Please remember to tell Atlas and retailers that you saw this model here - on
Quanah, Acme & Pacific Railway: "The Quanah Route"The Quanah, Acme & Pacific Railway (reporting marks, QAP), also sometimes referred to as The Quanah Route for its bridge status began as a system by another name in the very early 20th century to serve northern Texas. A few years later it was renamed as the QA&P and had much more grand aspirations to begin pushing west. It was around this time that it was acquired by the St. Louis-San Francisco Railway and operated as an independent subsidiary line for the rest of its days. While the railroad's "Pacific" hopes were never realized it was able to maintain a level of profitability for many years as a bridge line mentioned above, moving freight along its entire route that stretched roughly 100 miles. After the Frisco was acquired by Burlington Northern in 1980 so was the QA&P. Unfortunately, its lines were seen as a superfluous to the much larger BN and most of the railroad is abandoned today.
The history of the Quanah, Acme and Pacific Railway begins on May 3, 1902 when the Acme, Red River & Northern Railway was chartered by Sam Lazarus as more of less a local system to serve the area's Acme Plaster Company just west of the Red River (its full charter, however, stipulated that it was to connect to Floydada). Lazarus, who owned the plaster plant, changed his plans for his small railroad a few years later when he renamed it as the Quanah, Acme & Pacific on January 28, 1909 with plans for westward expansion. He saw the QA&P not so much as a true transcontinental railroad stretching to the Pacific Ocean but as a very long bridge line that would connect to the Southern Pacific's transcon "Sunset Route" at El Paso (along the way connecting with other major western carries like the Atchison, Topeka & Santa Fe) and funneling east-west traffic between the Midwest (to the St. Louis Gateway via the Frisco) and Southwest.
He also hoped to capture other freight such as cattle and general livestock considering the region's prolific ranching industry. By 1910 the QA&P had reached Paducah, 35 miles west of Acme although just a year later the Frisco purchased a 100% ownership stake in the company. Despite this its independence remained separate from its parent, which included Lazarus as president of the property, and it continued to look westward. Reaching Floydada took much longer than expected, however. After a lengthy court battle with the AT&SF to open a western gateway there the QA&P had a through route of 117.0 miles between Red River, and a connection with the Frisco, to Floydada by 1928. At Quanah and Acme it also had interchanges with the Fort Worth & Denver Railway owned by the Chicago, Burlington & Quincy.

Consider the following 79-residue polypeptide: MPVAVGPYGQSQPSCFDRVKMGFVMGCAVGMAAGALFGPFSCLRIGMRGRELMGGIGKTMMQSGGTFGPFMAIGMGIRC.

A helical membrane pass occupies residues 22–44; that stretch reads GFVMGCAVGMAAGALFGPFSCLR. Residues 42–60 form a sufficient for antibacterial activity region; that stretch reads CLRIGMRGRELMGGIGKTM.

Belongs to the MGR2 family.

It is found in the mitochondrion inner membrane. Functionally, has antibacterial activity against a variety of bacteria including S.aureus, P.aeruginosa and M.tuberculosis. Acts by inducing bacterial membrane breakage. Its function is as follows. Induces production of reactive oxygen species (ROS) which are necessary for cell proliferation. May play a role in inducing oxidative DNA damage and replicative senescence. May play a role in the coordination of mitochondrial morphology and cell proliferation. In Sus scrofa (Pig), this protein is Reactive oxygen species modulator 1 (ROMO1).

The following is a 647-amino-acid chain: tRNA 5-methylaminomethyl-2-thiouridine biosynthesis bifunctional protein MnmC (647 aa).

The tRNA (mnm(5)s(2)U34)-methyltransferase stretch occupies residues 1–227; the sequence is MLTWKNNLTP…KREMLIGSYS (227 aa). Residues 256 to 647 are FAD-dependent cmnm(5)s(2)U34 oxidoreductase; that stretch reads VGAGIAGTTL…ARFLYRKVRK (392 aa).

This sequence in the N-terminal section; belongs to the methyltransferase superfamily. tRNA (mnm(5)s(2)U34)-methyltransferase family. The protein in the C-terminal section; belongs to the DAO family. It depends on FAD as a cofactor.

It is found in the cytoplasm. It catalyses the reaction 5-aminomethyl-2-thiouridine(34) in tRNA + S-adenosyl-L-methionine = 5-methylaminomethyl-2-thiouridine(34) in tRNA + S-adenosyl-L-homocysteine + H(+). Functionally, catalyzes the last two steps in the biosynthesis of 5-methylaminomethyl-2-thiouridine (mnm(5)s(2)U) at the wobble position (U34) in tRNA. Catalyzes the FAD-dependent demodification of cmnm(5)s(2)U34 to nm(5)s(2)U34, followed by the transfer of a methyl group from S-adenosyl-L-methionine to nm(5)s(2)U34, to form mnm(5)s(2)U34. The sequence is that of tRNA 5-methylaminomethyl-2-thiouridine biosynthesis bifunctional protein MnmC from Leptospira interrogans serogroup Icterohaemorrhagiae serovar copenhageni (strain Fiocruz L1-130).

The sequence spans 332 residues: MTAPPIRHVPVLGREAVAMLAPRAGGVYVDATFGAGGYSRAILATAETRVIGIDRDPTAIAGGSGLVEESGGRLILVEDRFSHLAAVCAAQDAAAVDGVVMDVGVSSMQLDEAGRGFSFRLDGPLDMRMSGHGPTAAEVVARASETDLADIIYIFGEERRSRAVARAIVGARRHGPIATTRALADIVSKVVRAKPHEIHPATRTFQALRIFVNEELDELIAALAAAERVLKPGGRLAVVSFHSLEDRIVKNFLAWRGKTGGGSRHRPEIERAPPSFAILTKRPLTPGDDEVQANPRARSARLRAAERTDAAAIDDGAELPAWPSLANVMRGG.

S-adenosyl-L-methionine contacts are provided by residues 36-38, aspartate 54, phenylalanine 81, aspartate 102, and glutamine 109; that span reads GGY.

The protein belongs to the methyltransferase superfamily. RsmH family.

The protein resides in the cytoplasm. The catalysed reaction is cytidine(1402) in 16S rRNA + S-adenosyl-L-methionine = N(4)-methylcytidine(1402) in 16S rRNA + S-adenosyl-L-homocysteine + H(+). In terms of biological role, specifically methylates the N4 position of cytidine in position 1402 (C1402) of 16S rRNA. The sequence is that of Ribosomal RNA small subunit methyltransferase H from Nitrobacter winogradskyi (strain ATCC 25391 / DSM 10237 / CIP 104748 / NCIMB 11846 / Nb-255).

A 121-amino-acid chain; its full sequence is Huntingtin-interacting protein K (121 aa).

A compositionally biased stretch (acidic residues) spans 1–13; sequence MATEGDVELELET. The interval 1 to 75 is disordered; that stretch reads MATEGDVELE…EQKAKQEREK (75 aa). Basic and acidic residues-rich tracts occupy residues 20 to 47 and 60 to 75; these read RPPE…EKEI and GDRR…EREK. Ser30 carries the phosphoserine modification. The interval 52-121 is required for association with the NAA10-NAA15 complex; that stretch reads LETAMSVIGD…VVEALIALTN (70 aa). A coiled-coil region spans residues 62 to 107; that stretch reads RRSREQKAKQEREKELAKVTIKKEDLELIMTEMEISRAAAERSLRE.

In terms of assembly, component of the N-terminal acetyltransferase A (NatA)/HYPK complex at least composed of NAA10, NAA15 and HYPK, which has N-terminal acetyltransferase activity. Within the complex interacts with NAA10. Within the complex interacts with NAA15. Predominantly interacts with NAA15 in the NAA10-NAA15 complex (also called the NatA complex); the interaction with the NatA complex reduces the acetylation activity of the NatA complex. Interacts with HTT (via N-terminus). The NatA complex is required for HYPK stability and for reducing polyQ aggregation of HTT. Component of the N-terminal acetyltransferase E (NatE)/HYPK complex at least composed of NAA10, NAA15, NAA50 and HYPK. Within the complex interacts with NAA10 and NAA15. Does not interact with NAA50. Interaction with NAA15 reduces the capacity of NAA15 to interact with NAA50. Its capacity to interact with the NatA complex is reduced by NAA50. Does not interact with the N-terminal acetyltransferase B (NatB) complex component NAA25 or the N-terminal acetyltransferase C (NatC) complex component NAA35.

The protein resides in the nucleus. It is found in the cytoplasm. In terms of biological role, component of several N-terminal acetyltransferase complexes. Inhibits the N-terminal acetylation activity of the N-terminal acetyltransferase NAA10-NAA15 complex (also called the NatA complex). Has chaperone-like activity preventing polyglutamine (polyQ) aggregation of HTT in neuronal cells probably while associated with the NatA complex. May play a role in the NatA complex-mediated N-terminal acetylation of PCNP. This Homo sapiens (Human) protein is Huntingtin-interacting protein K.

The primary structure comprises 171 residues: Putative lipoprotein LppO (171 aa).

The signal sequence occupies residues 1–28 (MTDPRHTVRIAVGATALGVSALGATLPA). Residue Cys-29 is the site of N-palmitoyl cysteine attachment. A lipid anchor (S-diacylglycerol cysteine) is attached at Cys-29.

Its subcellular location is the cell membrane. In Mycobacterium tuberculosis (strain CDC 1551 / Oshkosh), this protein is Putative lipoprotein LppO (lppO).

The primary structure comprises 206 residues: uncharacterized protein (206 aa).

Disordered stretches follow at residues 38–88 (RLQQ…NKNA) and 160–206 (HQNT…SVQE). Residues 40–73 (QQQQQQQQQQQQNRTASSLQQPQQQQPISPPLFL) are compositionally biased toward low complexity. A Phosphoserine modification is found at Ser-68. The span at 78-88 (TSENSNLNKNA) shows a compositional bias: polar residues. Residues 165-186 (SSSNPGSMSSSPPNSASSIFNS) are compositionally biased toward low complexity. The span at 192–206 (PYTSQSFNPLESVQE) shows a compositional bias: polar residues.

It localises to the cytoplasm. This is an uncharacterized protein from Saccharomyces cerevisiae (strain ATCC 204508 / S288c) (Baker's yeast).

Two years prior in 1926 the QA&P had taken over the Motley County Railroad, a short line running from a connection at Matador Junction to Matador. This road had struggled as an independent and did no better under Quanah's control forcing its abandonment by 1936. Interestingly, while the QA&P would never reach El Paso it continued to label its system maps with the unfinished grade west of Floydada as late as 1944! Had it done so the railroad would have stretched roughly 500 miles in length and likely been an even more competitive line for transcontinental freight. In any event, with the bridge traffic it was able to gain from its major Class I connections the Quanah saw a significant increase in revenues. Essentially, this traffic became so lucrative that the railroad operated time freights to move it as quickly as possible from one interchange to the other.
For instance, these trains were named, and known, by their moniker as either Flash or "Advance 435" and the railroad set them on a strict schedule of just 2 hours and 40 minutes to travel the entire railroad of 117 miles! These time freights, however, did not make up all of the QA&P's traffic. It also moved a good bit of agricultural traffic including cotton, wheat, and grain. However, since this was seasonal the railroad did not depend on it as a sustained revenue source. Additionally, for a time in the 1930s when the streamliner craze was hitting the nation it operated an expedited passenger train known as the Plainsman.
Listed as trains #409 and #410 the QA&P marketed it as a through connection to eastern and western points including St. Louis and Los Angeles with sleeper service offered. During the steam era the Quanah, Acme And Pacific Railway predominantly relied upon larger 4-4-0 Americans, 4-6-0 Ten Wheelers and even 2-10-0 Decapods to handle freight and passenger chores. However, a much greater improvement in operations was gained when it acquired a handful of Electro-Motive GP7s beginning in 1951. The railroad stated that the diesels enabled it to move more freight in one week than it could under steam power in six days. By the 1950s it was running four hotshot freights daily and during 1958 posted an incredible operating ratio of just 45.01%.
The end for the QA&P, however, came swiftly and abruptly when the Frisco and Santa Fe decided to switch their interchanging routing in the fall of 1973 that bypassed the railroad. With the loss of lucrative bridge traffic the railroad struggled to survive. It became part of BN in 1980 after its parent sold out to the large western giant that year. Soon after, with little need for The Quanah Route BN abandoned much of the line west of Quanah that constituted roughly 100 miles. Today, only 5 miles remains between Acme to Quanah, still owned by successor BNSF Railway.
(Thanks to Donald Sims' "Quanah Means Quick" from the February, 1962 issue of Trains as a primary reference for this article.)
* American-Rails.com. Quanah, Acme & Pacific Railway: "The Quanah Route"